Overregulation Reduces Choice in Health Insurance

January 20, 2012

Many Americans complain that there is too little competition between health plans.  To some degree, this is true.  However, promises that the Affordable Care Act's (ACA) implementation will increase competition between plans are misleading.  On the contrary, concentration among health plans has largely occurred subsequent to government action.  A comparison of premiums in the small-group market in 2008 (before the ACA) and 2010 (after the ACA) demonstrates this point, says John R. Graham, director of health studies at the Pacific Research Institute.

  • Of the 37 states that had available data, 36 experienced an increase in the average premium paid after the passage of the ACA (the lone exception was Utah).
  • The median percent increase in premiums amongst the states was 20 percent.
  • The state with the highest percent change was Washington, which experienced a 68 percent increase in the average premium paid.

This before-and-after comparison demonstrates that the promised drop in premiums that would result from increased competition did not occur.  In fact, the opposite has occurred with insurance consumers in almost every state paying higher rates.

ACA advocates also point to the broadened use of "prior approval" as another means of controlling premium increases.  A prior approval rule will require insurance providers to obtain permission for premium increases from a state's insurance commissioner.  However, the aforementioned study of 37 states also demonstrates the inefficacy of this policy.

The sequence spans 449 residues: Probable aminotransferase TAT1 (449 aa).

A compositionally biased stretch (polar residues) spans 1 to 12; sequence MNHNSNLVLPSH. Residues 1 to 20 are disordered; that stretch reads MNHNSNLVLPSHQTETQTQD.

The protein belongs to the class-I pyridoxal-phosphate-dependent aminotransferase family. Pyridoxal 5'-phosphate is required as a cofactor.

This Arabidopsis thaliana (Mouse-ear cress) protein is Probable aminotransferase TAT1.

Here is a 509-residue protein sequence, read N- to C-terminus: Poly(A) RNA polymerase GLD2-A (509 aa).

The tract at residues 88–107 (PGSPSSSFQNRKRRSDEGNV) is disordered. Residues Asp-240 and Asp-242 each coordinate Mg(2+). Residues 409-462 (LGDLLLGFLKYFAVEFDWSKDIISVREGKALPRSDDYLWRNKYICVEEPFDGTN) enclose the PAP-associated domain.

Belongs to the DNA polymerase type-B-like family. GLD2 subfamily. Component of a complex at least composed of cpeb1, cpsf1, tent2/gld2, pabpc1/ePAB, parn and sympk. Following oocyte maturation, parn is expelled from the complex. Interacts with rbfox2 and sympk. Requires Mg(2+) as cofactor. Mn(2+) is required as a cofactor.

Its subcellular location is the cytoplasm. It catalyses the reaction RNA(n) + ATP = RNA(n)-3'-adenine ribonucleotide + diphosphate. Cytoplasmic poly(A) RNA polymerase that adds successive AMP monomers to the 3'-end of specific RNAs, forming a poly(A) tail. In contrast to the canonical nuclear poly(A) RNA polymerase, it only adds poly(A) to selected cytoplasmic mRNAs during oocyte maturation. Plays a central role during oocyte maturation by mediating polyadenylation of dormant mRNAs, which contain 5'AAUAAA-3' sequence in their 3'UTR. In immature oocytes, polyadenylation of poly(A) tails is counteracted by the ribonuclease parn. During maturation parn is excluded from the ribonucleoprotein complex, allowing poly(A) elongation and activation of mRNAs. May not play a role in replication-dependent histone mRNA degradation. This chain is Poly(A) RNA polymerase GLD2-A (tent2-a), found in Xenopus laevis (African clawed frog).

• Of the 37 states, 18 already used prior approval, 16 were standard file-and-use states which merely required providers to file increases with insurance commissioner without seeking permission, and 3 states were completely unregulated.
  • The median increase over the period was 17 percent for states requiring prior approval, 22 percent for the file-and-use states, and 14 percent for completely unregulated states.
  • The highest increase in the file-and-use states was 50 percent (in Tennessee), the highest in the states that required prior approval was 68 percent (in Washington), and the highest unregulated state was 22 percent (Georgia).
  • Finally, the only state that experienced a decrease in premiums, Utah, is a file-and-use state.

These mixed results lend little credence to the argument that the ACA's spreading of prior approval rules will aid efforts to arrest premium increases.

Source: John R. Graham, "Overregulation Reduces Choice in Health Insurance: An Update Health Policy Prescription," Pacific Research Institute, December 2011.

 

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